What happens when you git commit ?

Absolute Beginner | Simple Introduction to GIT ( Part I)

Version Control

Imagine you are a video editor and you just completed a job on a big youtuber’s video. But  feel like trying out some really cool editing technique, so  his/her subscribers would notice your artistry and want to find out more about you and possibly hire you for more work. Here are possible scenarios independent of version control system:

  • The new special effect was added, saved ,tested and was really cool. You send it to the YouTuber and he/she likes it very much and uploads it. everyone is happy.
  • Same as above but he/she says she prefers the previous version (without the special effect). Problem is: you did not save a copy of the pre-special effect video, so you only have the post-version. Darn it.
  • You made a copy, added the new special effect to the copy … everyone is happy.
  • Did the exact same thing but you suddenly got another idea. So you saved a third copy (1 original, first-special-effect copy, 2nd-special-effect-copy) .. this repeats like 10x: Problem : your storage

Personal Note: For a very simple project such as a presentation, I personally do not use GIT. I just often work with the copy and paste. However, VCS really shows its strength when collaboration and increased project complexity is in the picture. E.g. a Building a Web App  [Frontend Team, Backend Team, Web Designers, UX/UI Team, Q/A Testing Team] are all involved, ideally.

Summary of GIT VCS’ job

  • records changes made to a file
  • Permits reverting back to a specific version/state
  • makes comparing states
  • favours collaboration

Basic Terminology

Repositoryall tracking information are stored in form of git objects in the repository. This can be initiated by running either the git init or git clone <remote repository url> command
BranchBranching allows you to make a copy of a certain state of a directory. This is useful when you want to add a really cool feature unto a stable project but is untested. Working on a copy instead of the original project would be a safer route.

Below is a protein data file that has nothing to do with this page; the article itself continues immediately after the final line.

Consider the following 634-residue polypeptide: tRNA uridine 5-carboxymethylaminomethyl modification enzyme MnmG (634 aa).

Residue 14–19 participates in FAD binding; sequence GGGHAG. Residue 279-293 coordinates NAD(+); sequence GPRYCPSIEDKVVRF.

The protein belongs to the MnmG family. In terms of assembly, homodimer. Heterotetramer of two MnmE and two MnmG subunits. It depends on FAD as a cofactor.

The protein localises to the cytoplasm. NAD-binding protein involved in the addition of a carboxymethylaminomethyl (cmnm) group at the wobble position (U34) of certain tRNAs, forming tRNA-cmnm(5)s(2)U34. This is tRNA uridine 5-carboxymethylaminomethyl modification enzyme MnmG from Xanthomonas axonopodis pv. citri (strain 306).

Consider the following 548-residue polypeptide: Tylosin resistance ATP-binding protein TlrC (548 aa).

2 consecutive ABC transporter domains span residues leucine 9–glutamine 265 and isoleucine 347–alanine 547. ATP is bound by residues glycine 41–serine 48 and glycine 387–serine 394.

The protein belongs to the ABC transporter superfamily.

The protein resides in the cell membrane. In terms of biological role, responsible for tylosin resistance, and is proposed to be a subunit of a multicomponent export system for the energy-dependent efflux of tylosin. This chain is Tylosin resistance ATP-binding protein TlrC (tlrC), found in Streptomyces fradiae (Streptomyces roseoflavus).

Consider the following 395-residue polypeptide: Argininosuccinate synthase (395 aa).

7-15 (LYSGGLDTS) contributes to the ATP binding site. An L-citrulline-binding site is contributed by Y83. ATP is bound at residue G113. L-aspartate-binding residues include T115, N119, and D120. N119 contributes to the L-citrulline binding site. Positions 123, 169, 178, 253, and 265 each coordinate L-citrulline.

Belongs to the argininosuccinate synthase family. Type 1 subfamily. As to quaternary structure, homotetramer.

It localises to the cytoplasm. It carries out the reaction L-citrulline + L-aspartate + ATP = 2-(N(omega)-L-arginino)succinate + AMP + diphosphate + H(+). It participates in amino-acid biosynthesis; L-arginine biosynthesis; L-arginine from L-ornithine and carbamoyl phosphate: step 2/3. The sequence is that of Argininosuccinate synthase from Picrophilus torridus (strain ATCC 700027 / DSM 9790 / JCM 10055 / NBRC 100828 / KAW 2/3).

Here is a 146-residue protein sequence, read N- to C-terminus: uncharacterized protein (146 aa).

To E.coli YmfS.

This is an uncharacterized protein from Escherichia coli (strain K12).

Remote repositoryNot local. Usually described as repositories that are hosted somewhere on the internet e.g. repositories on github, gitlab etc.
Local repositorySimply a repository hosted on your local machine.
staging (area)This is a step before the commit step. When you run git add <file>, you are adding the file changes into the staging area. Sort of like; “hey git, I just want you to know about these changes I have made to this file. I plan on making a snapshot (commit) later”.
ConfigAs the name suggest, it stores basic configuration information of the repository. Here you could set the repository owner name ad email (contact informaton), so just incase your repository goes public, people could figure out who created it.
DescriptionBasically the frontend of your repository. What ever you write in the description file will be displayed in the gitweb (frontend: what users see).
ObjectThis is where all the core tracked files are found. The most important types of objects created by git are blobs (the file contents squashed and compressed), tree object ( subdirectories information compressed : required to map out the directory structure) and the commit object ( contains pointer to the tree object, author info and commiter info).
HooksA really nice feature in git is the ability to call actions before or/and after know git commands (e.g. pull, rebase, commit etc). These actions are called hooks. If you go inside the directory ( cd hooks) and list the files, try opening one (notepad <filename>).
HeadContains reference to the current branch. Since this repository was just created, the HEAD (current) branch is most likely the master branch.

VCS with Git Scenarios

Scenario I : Just you

initialize git

  • You just began writing your thesis and you are want to use git to manage the changes before the day of submission.
  • A master_thesis.docx or master_thesis.txt is created in directory /home/you/masterthesis/
  • After installing git, as instructed here, you initialise it by running the git init command in your command line.